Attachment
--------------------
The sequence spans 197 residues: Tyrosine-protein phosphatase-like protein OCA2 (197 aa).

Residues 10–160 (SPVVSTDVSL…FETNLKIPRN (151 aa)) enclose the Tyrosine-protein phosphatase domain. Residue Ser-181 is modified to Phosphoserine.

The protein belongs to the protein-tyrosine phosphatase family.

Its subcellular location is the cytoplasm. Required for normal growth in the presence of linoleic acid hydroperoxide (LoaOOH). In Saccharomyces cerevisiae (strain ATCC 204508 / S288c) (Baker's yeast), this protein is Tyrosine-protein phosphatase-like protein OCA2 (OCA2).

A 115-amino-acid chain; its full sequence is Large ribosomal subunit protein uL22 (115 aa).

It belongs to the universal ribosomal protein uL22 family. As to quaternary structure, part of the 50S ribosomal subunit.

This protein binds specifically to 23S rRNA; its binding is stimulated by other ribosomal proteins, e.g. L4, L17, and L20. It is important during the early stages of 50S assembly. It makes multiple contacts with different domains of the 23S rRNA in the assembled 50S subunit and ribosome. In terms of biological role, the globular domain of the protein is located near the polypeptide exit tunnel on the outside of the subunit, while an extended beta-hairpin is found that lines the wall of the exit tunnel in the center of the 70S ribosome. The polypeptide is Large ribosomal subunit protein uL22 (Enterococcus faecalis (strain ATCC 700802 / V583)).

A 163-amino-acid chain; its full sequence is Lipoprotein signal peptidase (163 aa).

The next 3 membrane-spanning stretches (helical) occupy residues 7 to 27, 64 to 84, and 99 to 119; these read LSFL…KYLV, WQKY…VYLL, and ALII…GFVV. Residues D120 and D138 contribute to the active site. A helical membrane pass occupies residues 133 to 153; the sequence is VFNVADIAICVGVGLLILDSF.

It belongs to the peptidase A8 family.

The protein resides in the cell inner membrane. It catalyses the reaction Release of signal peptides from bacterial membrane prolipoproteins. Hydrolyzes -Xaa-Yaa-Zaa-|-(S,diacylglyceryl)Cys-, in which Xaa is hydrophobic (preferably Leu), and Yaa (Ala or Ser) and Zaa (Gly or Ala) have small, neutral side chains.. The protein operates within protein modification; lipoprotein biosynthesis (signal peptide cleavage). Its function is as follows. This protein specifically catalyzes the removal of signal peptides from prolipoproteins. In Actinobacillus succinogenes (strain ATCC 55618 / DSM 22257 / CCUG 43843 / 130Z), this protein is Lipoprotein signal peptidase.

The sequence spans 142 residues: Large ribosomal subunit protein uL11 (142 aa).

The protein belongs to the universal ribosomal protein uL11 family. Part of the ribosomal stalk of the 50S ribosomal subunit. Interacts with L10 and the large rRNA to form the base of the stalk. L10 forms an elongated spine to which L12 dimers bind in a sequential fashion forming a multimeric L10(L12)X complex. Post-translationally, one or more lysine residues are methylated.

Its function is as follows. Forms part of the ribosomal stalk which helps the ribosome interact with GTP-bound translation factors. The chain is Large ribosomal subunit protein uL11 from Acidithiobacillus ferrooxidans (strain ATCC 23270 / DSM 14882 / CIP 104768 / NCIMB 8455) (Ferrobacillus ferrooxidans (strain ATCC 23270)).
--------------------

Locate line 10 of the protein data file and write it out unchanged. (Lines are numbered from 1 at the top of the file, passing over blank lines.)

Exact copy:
It belongs to the peptidase A8 family.